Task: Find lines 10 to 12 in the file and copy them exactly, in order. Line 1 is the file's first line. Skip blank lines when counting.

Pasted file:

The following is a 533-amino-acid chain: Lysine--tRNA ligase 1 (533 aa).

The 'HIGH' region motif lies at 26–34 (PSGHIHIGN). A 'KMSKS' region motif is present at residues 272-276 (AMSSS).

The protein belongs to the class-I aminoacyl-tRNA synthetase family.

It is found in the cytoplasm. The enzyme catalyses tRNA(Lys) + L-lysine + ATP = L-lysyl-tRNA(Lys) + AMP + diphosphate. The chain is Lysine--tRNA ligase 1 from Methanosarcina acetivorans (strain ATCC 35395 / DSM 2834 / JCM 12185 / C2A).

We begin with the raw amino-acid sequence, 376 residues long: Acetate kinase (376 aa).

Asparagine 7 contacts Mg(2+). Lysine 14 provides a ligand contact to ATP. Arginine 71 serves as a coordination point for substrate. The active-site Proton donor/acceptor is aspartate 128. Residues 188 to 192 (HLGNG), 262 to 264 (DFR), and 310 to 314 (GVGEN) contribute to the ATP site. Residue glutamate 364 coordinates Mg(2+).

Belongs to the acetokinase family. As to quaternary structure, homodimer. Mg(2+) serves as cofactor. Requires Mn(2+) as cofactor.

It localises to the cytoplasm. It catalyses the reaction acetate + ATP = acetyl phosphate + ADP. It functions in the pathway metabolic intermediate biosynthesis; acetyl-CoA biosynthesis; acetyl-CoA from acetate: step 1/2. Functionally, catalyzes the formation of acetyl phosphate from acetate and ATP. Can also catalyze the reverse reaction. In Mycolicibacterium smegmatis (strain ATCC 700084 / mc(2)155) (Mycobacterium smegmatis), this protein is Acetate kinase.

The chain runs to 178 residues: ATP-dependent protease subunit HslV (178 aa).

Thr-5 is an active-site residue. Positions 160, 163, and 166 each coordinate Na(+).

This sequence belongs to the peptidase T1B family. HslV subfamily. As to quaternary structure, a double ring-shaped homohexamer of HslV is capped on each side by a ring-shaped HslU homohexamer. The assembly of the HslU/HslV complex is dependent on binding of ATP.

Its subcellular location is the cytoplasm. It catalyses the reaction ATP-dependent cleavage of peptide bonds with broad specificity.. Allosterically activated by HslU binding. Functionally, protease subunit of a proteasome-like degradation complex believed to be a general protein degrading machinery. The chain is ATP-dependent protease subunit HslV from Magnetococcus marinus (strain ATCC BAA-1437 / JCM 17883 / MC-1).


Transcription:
Thr-5 is an active-site residue. Positions 160, 163, and 166 each coordinate Na(+).

This sequence belongs to the peptidase T1B family. HslV subfamily. As to quaternary structure, a double ring-shaped homohexamer of HslV is capped on each side by a ring-shaped HslU homohexamer. The assembly of the HslU/HslV complex is dependent on binding of ATP.

Its subcellular location is the cytoplasm. It catalyses the reaction ATP-dependent cleavage of peptide bonds with broad specificity.. Allosterically activated by HslU binding. Functionally, protease subunit of a proteasome-like degradation complex believed to be a general protein degrading machinery. The chain is ATP-dependent protease subunit HslV from Magnetococcus marinus (strain ATCC BAA-1437 / JCM 17883 / MC-1).